DWB’s first album, Silver Creek was released in 2013 during Worley’s sophomore year. The band is currently working on a new album. The writing is a collaboration between Worley, her mother and her bandmates. “I like to think of songs as high-stakes essays,” says Worley, who is not a formulaic writer needing traditional conventions. When she writes, her two biggest influences are Willie Nelson and Led Zeppelin. The upcoming album is eclectic; there are songs on the album that are rock-heavy and hardcore, and then there are some that are stripped down with a strong country influence. “It’s kind of genre-less at this stage,” Worley says of the new album. “It’s hard to call what we are writing strictly country or strictly rock.”
Growing up on stage, you might think that Worley has encountered stage fright somewhere along her career, but it’s not big crowds that unnerve her. “I’ve always been more terrified of after the show than the show itself,” Worley says. It’s talking to people and receiving compliments that can be hard for her, especially when she is aware of a mistake she’s made while performing, she adds.
Like most artists striving to produce the best product possible, Worley is hyper-aware of her mistakes, but she also has acquired a thick skin. Because of her age, and especially when she was very young, the band was held to a higher standard. “When people come out to a show, they have to be knocked off their feet to consider us equal to all of the other people in the industry,” Worley says.
When other parents of talented kids ask Jamey Worley about her daughter’s career, she does not sugarcoat the dedication and sacrifices necessary to make it on the journey. Having a normal life outside of music is nearly impossible when you take into account the frequent road trips, late-night gigs and pressures from performing.
But, if the passion is true and deeply felt, the hard work and sacrifice are worth it. “My main goal in all of this is to make music and enjoy myself,” Worley says. Whether it is playing Gretl in The Sound of Music or being on stage at Colorado Country Jam, Worley puts her soul into making music. “I’ve always loved it, and I want to keep performing and playing no matter what level we make it to.”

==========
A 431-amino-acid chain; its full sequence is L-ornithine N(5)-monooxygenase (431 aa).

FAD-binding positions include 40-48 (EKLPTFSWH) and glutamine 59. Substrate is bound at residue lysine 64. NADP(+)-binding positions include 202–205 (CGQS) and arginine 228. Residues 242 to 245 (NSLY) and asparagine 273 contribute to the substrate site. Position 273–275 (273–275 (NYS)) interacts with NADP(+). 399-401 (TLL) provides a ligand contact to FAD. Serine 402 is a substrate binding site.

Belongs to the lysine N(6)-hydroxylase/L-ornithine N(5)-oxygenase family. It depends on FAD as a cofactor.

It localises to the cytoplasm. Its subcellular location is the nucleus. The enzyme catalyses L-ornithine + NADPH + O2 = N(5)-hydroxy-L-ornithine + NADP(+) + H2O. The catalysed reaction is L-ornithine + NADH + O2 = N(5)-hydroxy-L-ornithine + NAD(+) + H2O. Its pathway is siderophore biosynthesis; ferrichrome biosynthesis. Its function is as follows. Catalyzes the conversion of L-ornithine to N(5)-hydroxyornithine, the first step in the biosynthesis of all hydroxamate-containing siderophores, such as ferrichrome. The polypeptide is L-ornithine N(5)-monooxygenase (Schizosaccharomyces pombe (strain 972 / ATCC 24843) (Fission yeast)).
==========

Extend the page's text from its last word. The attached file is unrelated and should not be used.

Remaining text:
Devon Worley’s Favorites
Who are your favorite musicians? These tend to change, but one who will always remain a favorite is Willie Nelson. Other currents are Johnny Cash, Eric Church, Elle King and Amy Winehouse
What are some favorite songs by others? An all-time favorite is the Willie Nelson tune “Help Me Make It Through The Night.” “I hope someday that I can write a song as beautiful as that one is written. It always makes me misty.”
Guilty pleasure music? She loves Katy Perry and listens to Nikki Minaj every time she works out.
Favorite road food? Teriyaki beef jerky, dill pickle sunflower seeds and a gallon of water. “It’s so bad for you, but I think one of the main things I’ve learned growing up in this industry is how to eat at gas stations all the time,” Worley says
Favorite road coffee? “I don’t know when, but at some point in my life, I stopped liking Starbucks coffee and started loving SuperAmerica coffee,” Worley admits. She prefers gas station coffee over most trendy coffee shops. Specifically, a drink her traveling companions made up is the Chuck Norris. To make a Chuck Norris successfully, combine half dark roast coffee with half vanilla latte from the gas station drink machines—it will not fail to kick you in the butt.
What do you miss most while traveling? Friends and family. Her bed. If it’s a long time on the road, she misses having her own space.
Where are some favorite places you have performed? Colorado Country Jam. However, her favorite bar in the world is Grandpa Al’s in Fairbault, Minn.